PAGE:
Monitoring Microservices: Part 4

Quick Recap: In past posts, we have talked about the basics of monitoring and Golden Signals. We also talked about tools like logs and Metrics which help us create Dashboards and Alerts for monitoring our applications.

In this final post for Monitoring services, I will cover basic areas, that one should consider monitoring when working with a Microservices-based application. One needs to create Dashboards and Alerts around these areas based on application requirements and SLAs.

Service Health: Overall health of the service. Overall health will be a combination of microservices. Ideally, you will put together a single dashboard that provides health details of all critical areas/microservices, so that you can confirm if end-to-end functionality is working fine. For example, the Health of service can be a combination of aspects like CPU load for critical microservices, the number of requests failing (compared to success rate), the response time (based on SLA), etc.

API Health/ Features Health: API Level health, how various APIs are performing. You can create separate dashboards for monitoring APIs/ Microservices.

Infrastructure Health: Another important aspect for monitoring is infrastructure, i.e. CPU, Memory, Network, IO, etc.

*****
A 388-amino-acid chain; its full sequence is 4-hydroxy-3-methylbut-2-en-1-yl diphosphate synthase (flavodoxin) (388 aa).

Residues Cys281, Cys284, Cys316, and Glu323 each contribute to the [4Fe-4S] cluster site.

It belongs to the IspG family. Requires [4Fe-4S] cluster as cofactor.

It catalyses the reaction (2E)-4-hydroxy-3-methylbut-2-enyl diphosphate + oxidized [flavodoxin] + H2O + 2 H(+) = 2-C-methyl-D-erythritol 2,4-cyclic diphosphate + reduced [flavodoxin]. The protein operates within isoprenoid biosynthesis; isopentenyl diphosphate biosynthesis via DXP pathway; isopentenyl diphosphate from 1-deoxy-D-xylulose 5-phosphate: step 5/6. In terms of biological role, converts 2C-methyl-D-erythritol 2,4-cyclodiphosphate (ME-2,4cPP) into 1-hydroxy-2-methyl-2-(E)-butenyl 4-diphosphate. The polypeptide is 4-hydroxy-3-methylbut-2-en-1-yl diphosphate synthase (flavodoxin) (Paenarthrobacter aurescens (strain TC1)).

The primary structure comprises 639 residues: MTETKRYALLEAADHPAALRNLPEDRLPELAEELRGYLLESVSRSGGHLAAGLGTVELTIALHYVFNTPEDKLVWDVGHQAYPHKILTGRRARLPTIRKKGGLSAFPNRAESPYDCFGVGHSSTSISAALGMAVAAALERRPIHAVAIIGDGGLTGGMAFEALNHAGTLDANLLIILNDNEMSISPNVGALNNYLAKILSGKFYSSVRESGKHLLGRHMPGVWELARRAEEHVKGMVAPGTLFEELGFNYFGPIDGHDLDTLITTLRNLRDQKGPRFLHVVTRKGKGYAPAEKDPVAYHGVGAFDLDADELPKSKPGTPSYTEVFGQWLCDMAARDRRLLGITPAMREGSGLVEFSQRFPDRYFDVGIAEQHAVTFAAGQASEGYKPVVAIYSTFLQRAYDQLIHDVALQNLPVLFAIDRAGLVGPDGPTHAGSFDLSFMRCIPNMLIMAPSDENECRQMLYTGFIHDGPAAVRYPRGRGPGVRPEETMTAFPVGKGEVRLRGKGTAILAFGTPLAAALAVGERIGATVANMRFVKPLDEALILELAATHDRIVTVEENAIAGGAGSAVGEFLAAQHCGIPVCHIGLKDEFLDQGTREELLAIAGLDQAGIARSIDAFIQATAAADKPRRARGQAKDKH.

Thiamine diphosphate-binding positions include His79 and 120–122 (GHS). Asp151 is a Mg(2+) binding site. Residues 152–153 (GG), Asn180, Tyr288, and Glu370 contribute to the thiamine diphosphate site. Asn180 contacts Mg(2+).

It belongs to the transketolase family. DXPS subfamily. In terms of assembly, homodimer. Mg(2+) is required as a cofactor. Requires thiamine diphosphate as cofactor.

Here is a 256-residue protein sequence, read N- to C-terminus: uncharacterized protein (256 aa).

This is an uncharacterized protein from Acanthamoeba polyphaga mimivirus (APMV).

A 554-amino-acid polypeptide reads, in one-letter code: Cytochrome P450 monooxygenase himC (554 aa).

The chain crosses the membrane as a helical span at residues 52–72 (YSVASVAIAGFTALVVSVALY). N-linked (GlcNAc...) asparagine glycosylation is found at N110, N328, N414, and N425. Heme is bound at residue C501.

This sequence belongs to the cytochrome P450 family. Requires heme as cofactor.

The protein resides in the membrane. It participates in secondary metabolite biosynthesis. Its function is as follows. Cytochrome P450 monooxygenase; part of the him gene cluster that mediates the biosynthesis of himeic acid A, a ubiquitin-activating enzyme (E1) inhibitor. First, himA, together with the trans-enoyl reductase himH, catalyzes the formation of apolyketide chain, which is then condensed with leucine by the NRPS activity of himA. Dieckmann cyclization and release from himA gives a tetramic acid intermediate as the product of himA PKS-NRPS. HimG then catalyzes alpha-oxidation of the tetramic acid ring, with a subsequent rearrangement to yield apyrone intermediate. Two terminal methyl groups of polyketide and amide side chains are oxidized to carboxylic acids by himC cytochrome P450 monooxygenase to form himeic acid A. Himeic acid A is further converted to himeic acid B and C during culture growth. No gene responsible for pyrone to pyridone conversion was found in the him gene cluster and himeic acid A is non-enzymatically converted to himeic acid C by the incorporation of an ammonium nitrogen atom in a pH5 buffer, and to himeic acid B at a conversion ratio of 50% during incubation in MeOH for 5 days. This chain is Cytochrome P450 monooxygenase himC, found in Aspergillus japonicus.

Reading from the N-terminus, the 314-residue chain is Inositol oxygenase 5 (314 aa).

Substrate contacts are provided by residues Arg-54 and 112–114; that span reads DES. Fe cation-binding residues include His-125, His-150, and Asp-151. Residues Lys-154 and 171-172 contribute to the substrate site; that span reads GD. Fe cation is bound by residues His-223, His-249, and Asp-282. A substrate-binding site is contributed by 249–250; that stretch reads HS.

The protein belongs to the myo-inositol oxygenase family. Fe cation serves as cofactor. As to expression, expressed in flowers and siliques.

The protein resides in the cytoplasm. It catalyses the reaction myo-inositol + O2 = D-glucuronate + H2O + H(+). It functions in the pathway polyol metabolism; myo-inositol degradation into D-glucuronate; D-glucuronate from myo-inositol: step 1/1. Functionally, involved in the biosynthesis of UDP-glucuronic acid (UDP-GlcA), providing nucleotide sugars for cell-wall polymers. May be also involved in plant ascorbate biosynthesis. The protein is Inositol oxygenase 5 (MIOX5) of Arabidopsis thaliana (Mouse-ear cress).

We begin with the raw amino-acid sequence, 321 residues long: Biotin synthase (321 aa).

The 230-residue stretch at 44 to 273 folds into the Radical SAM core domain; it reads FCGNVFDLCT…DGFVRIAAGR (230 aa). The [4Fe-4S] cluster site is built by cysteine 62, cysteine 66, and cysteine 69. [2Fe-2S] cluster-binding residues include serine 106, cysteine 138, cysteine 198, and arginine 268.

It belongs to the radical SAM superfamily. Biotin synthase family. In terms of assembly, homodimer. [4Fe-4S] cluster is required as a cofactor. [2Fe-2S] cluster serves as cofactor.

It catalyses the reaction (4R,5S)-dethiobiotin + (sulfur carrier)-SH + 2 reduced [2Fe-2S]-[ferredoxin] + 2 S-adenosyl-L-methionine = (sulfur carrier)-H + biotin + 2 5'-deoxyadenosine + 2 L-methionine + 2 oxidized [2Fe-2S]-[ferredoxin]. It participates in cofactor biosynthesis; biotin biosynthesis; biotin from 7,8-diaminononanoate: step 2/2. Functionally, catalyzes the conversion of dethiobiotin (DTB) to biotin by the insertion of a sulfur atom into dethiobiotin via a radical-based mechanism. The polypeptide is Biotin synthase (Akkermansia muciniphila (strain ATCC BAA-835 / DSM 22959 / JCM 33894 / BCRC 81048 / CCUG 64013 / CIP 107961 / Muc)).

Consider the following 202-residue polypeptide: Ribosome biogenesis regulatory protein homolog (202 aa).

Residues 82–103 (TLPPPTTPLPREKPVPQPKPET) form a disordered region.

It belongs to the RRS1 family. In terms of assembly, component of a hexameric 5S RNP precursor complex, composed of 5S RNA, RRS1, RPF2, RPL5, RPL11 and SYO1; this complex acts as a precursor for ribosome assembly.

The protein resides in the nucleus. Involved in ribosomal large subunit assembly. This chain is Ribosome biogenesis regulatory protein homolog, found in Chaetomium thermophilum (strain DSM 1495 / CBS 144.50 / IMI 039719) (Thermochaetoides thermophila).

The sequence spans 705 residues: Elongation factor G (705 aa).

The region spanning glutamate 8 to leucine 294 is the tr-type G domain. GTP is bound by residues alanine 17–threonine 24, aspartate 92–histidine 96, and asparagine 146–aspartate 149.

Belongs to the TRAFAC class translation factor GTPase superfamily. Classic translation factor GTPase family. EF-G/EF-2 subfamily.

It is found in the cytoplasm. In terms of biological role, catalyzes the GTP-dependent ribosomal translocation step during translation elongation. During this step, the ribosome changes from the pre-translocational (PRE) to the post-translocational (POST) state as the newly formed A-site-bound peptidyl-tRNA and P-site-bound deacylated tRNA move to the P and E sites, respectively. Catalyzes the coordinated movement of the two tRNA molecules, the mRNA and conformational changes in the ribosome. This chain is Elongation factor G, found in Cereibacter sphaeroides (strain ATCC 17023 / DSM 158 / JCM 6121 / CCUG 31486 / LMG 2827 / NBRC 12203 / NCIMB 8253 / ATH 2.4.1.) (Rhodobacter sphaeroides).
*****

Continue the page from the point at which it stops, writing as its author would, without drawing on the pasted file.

Cost: Cloud computing gives us many advantages, but at the same time also brings in additional complexities, managing cost is one of them. Fortunately, most cloud providers give easy ways to manage and monitor costs.

Error and Exceptions: The number of errors and exceptions thrown by your application and code is an important parameter to manage overall service health. For example, after a fresh deployment, if you see an increase in errors or exceptions, you know there is some issue.

Performance: Another important aspect is the performance of critical features. You would like to monitor how your services and APIs are performing and what response time is provided to clients.

Traffic: An increase or decrease in traffic impacts various aspects of the application, including scalability, infrastructure, performance, error rate, security (unexpected traffic might be due to a bot), etc. So it is important to track traffic details.

Success Rate: Success or Error rate helps understand the overall health of the system. A simple ratio would be 2XX to Errored (4XX+5XX) request.

Dependencies – Upstream/ Downstream: In a microservice-based architecture, the service cannot live in isolation. So it is important to track the health and performance of dependencies.

Request Tracing: In microservices-based architecture, where a service calls another service which in turn calls another, and so on, it is difficult to trace error and performance issues. So proper request traceability helps us monitor and debug issues.